Two weeks removed from a Halloween that inspired thousands of people to dress as reality television’s Honey Boo Boo, child beauty pageants have again entered the national consciousness. From small festival- and fair-based competitions to elaborate, expensive, national endeavors, child beauty pageants are a $5 billion industry. Parents who enroll their children in such pageants fiercely defend them as the child’s choice, and many participants—particularly on pageant-centered shows such as TLC’s Toddlers & Tiaras—seem thrilled to be involved. But what effects do beauty pageants have on children and their impressionable minds?
Why Children Enter Beauty Pageants
Children are the masters of fantastical ideas, so it’s no wonder that many girls involved in the pageant circuits relish spending a few days a year as Cinderella. But children can’t enter pageants without their parents’ blessing, so involvement ultimately hinges on parental choice rather than the child’s. In a new paper published in the Journal of the American Academy of Child and Adolescent Psychiatry, University of Arizona professor Martina M. Cartwright emphasizes this point. She calls the phenomenon “princess by proxy,” explaining that the real attraction of pageants is for parents who can gain social status, self-esteem, and money when their children participate.
Potential Effects of Beauty Pageants: Eating Disorders and Body-Image Distortion
Pageants, particularly those designed for younger children, focus primarily on appearance, attire, and perceived “cuteness.” Talent competitions occur in some pageants and often are a secondary component of the experience. Thus, pageants suggest to young children that there is value in focusing on their appearance as judged through the eyes of others. This can lead to significant body-image distortions, and adults who once participated in child beauty pageants may experience low self-esteem and poor body image.
As with most adult pageants, child pageants often require crash dieting. Parents may encourage children to quickly lose weight so they can fit into small costumes or display tiny bodies in swimsuit-centered fitness competitions. Some parents put their kids on crash diets designed to help them gain energy and enthusiasm. These diets may consist solely of sugary snacks and sports drinks for several days. This can harm both short- and long-term health and teaches children unhealthy approaches to food that can contribute to the development of eating disorders.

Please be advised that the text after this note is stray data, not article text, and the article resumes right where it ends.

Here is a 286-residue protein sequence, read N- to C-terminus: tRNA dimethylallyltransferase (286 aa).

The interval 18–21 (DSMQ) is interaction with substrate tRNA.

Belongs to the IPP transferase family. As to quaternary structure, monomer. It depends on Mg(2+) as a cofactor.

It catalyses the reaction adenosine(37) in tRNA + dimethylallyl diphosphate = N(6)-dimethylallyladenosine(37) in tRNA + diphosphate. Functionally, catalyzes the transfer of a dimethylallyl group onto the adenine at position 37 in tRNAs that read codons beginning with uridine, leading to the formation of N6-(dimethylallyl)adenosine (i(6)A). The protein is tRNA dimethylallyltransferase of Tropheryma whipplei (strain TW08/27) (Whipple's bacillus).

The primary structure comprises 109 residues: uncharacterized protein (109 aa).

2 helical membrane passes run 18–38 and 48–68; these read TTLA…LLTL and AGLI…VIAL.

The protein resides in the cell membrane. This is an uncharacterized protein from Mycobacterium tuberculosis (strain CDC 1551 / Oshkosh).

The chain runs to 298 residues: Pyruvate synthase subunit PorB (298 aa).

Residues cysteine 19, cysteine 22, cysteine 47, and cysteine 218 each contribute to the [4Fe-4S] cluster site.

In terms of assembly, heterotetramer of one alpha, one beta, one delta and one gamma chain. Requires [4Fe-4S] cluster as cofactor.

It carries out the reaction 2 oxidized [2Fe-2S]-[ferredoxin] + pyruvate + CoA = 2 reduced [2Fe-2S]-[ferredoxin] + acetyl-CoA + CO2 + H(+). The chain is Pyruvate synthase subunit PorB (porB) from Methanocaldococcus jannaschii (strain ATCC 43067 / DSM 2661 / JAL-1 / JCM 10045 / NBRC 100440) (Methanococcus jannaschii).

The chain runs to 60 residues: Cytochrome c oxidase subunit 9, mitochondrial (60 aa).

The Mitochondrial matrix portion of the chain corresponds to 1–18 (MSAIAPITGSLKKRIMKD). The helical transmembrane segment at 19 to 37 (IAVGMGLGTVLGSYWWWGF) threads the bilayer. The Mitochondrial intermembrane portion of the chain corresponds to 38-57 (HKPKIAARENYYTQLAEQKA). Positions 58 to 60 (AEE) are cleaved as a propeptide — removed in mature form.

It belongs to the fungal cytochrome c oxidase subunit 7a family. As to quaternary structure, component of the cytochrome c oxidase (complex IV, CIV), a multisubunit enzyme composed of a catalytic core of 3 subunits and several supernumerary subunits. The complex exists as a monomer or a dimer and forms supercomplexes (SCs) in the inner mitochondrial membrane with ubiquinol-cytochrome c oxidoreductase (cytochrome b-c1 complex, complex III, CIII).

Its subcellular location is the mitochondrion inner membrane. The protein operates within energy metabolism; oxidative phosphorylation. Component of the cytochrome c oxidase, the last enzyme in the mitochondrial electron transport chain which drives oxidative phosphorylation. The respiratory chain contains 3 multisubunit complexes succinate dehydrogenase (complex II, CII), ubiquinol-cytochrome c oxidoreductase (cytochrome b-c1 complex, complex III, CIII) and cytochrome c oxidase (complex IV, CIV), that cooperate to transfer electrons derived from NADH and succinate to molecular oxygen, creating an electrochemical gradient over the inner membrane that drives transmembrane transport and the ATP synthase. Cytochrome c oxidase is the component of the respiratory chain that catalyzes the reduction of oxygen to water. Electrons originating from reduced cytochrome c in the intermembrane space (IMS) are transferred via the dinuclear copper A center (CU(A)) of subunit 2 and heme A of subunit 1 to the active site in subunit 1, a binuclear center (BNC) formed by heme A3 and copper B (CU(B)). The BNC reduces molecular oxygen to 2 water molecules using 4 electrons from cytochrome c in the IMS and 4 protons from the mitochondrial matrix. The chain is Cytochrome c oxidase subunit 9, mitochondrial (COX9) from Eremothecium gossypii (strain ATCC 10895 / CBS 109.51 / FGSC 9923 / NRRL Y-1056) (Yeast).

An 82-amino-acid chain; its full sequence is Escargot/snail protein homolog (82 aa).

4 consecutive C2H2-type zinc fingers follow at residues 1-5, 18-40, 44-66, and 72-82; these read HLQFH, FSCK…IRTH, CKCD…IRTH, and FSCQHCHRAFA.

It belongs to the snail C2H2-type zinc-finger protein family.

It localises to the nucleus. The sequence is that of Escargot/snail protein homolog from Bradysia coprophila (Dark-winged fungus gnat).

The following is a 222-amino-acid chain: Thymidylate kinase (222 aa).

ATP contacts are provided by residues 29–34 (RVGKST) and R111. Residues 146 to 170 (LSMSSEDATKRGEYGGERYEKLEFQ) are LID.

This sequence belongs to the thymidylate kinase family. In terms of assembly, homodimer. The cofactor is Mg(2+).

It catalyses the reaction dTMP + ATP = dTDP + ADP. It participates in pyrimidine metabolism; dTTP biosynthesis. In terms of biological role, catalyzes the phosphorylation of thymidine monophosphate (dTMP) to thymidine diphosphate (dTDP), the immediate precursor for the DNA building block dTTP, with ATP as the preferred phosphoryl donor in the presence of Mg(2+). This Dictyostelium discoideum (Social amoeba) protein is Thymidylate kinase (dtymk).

Beauty Pageants and the Sexualization of Young Girls
Sexualization is the tendency to view oneself as a sex object, and children who participate in beauty pageants are sexualized very early. Children may dress in highly suggestive costumes and learn that they gain attention and status when sexualized. This may lead to premature sexual activity and can teach the unfortunate lesson that women’s worth is determined at least in part by their status as sex objects.
The Unhealthy Values Built by Beauty Contests
While some pageants are brief events that require little preparation, the world of pageants can be cutthroat and extremely competitive. Children learn a host of unhealthy values, including the desire to defeat their competition at all costs. Tantrums and meltdowns—by children and parents alike—are common backstage at beauty pageants, and long-term participation in pageants can teach children that their primary source of worth is how many pageants they win and how “beautiful” they are perceived to be. Academic achievement, empathy, social skills, athletic pursuits, and other age-appropriate activities may take a backseat in the world of pageants. And because precious few pageant participants grow up to become models or entertainers, this early experience can stunt their development by focusing their attention on something they are unlikely to be able to do as adults.
- Giroux, H. A. (2009, May 11). Child beauty pageants: A scene from the “other America.” Truthout. Retrieved from http://archive.truthout.org/051109A
- Sinpetru, L. (n.d.). Child beauty pageants foster adult body dissatisfaction, eating disorders. Softpedia. Retrieved from http://news.softpedia.com/news/Child-Beauty-Pageants-Foster-Adult-Body-Dissatisfaction-Eating-Disorders-302540.shtml
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